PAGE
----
Gay Puerto Vallarta
By Richard Ammon
Last month I spent a week in Puerto Vallarta on Mexico’s west coast. It was my first visit and my impression was favorable. It is a bustling modern Central American urban city with all that it means: a busy international airport, shopping malls, a diversity of lifestyles, copious inner-city transportation, a charming mortar-and-bricks old-town, countless eateries that range from mom-and-pop to chic elegant, as well as oceanfront luxury condos for half a million dollars.
And, as I’ve heard for years, a spirited commercial and tourist LGBT scene. There are three main areas where gay day-and-night-life is concentrated: Olas Altas, Lazaro Cardenas and the Rio Cuale. In general, the larger area, Olas Altas, is commonly referred to as the Zona Romantica (Gayborhood) toward the south end with a beach fronting a few mostly gay condo towers marketed to our community who arrive in the high season (November to April) every year. for sun, skin and Speedos.
The city is playful and serious. Thousands of visitors of all colors, stripes and persuasions flock to the mile-long Malecon ‘boardwalk’ (made of cement) that runs along the ocean beach with countless restaurants, musicians, mimes, acrobats who dangle from a hundred-foot pole, clothing stores, a Naval museum, an amphitheater that often hosts entertainments such as folk dancing and mariachi music. The Malecon oceanfront city walk ends south in the gay area.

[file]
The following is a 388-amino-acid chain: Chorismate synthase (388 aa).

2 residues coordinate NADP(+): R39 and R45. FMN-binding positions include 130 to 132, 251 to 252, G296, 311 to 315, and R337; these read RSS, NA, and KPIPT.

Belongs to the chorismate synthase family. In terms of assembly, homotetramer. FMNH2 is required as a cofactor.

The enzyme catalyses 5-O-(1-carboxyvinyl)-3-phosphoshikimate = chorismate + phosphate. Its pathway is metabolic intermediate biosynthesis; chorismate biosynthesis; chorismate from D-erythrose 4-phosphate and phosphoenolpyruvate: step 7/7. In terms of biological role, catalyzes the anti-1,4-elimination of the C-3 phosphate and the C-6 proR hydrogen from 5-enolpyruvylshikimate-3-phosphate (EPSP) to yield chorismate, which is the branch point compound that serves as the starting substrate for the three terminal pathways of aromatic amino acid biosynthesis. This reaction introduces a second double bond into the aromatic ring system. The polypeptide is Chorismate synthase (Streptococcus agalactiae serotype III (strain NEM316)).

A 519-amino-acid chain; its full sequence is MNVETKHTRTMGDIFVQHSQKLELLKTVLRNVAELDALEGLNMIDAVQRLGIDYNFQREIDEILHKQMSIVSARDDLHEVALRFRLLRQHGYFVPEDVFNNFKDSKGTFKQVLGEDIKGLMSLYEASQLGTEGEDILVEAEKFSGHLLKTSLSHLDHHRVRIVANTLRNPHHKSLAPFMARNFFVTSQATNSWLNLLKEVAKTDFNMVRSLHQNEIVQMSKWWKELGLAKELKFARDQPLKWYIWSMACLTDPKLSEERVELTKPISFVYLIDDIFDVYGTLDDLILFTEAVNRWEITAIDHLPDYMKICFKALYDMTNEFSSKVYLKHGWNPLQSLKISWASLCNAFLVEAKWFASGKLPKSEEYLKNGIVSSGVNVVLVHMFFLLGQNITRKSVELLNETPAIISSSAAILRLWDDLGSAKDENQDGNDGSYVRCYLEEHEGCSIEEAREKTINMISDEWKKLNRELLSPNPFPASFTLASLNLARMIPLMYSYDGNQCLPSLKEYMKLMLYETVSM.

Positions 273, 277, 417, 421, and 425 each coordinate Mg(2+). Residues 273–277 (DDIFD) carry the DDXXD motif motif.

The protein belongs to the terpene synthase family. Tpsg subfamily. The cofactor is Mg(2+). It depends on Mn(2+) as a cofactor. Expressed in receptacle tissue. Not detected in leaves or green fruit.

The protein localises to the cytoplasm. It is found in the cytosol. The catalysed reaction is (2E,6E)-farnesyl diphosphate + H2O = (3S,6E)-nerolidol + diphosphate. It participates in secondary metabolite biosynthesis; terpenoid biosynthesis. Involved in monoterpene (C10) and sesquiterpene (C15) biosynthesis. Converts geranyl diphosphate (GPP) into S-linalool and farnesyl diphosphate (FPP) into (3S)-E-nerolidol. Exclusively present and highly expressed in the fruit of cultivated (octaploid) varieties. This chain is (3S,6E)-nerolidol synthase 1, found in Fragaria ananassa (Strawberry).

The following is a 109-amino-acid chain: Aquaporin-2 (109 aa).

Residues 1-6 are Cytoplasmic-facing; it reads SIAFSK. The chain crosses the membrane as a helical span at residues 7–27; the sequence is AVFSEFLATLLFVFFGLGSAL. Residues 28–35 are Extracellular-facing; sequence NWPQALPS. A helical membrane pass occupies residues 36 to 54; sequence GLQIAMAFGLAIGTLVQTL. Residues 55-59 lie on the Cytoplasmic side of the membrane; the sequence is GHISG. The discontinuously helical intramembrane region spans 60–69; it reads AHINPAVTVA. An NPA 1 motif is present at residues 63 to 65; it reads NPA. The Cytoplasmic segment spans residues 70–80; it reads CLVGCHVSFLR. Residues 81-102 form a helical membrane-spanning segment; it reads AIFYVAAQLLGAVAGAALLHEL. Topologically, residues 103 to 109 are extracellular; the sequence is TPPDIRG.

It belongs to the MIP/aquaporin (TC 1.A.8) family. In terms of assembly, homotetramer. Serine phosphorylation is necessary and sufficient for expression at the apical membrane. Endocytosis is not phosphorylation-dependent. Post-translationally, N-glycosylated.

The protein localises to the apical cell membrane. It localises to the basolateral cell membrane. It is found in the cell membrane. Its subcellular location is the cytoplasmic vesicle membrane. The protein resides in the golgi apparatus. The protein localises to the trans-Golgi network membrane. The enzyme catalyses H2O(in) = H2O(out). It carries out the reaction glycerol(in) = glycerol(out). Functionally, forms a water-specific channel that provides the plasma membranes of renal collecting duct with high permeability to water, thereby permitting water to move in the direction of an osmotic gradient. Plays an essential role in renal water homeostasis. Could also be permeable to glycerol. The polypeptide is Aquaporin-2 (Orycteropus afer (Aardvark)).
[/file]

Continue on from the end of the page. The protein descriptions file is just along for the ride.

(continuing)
The serious part are the thousands of hard-working restaurant owners and shop keepers, police, street sweepers, library staff, tourist agencies, hotel maids and clerks, bus drivers—all who keep the city in motion.
The old town streets of PV are not cobblestones; they are made of rounded river rocks cemented in place many years ago that makes the roads very rough. Walking on them is difficult for folks with weak ankles or knees. It also makes the traffic noise loud all day especially the countless buses that rumble along these streets every minute—literally every minute. often there multiple buses one behind the other, sometimes two or three together. often with only two or three passengers on board. Cost is 7.5 pesos (40 cents). It’s a convenient way around town as the old buses shake rattle and roll along the narrow streets.
The main gay scene is south of the old town hub and is easily accessed along the Malecon beach walk or by back street vehicles. It’s a lively scene that is capsuled in three small magazines called ‘Gay PV’, ‘Gay Guide Vallarta’ and ‘Gay PV Travel Guide’. Both list dozens of venues in their 200 (each) or so pages. No one can get lost or bored here.